Title: Putting things in order: Linearization decisions in language production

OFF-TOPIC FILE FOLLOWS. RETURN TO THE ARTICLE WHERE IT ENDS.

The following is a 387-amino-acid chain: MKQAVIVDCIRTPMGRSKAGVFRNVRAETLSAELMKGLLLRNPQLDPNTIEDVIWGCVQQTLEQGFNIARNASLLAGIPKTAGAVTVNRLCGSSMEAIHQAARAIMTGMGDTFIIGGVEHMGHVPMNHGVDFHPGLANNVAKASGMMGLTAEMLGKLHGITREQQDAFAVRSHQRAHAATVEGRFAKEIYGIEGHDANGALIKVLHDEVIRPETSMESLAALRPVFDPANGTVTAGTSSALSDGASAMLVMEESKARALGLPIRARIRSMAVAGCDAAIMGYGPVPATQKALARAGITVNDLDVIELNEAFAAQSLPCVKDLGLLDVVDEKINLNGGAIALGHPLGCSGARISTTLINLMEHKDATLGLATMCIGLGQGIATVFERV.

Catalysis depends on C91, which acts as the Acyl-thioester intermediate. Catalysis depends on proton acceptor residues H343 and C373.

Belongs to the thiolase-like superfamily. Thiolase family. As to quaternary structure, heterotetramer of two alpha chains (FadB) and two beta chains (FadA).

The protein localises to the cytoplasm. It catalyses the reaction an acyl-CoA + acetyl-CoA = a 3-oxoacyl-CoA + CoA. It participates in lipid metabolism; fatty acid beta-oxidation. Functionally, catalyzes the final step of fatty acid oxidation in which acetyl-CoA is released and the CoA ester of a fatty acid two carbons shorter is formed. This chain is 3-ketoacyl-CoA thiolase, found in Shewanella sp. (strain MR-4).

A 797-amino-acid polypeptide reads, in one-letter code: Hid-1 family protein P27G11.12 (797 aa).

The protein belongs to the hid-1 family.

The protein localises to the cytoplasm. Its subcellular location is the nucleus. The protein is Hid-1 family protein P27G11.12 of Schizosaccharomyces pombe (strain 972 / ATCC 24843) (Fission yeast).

Abstract: Speakers must decide how to convert unordered thoughts and ideas into a structured sequence of linguistic forms that communicates their intended message; that is, they must make a series of linearization decisions. One approach to this decision-making challenge is for speakers to begin with information that is easy to access and encode, allowing them to retrieve more difficult material during articulation and minimizing the need for pauses and other disfluencies. On this view, which is sometimes referred to as the Easy-First strategy, ordering decisions emerge as a byproduct of speakers’ attempts to accommodate the early placement of a linguistic expression. This incremental strategy is also thought to characterize multi-utterance production, which implies that the initial utterance of a discourse will reflect easily accessed or primed content. Using scene description tasks, we have developed a competing theory which assumes that speakers instead build a detailed macro-plan for an upcoming sequence of utterances that reflects the semantics of the scene. Our research shows that the order in which objects in a scene are described correlates with a specific aspect of object meaning, namely what we term “interactability”: the extent to which a human would be likely to interact with the object. We conclude that linearization decisions in language production are primarily driven not by an Easy-First strategy but instead emerge from a hierarchical plan that is based on a semantic representation of object affordances.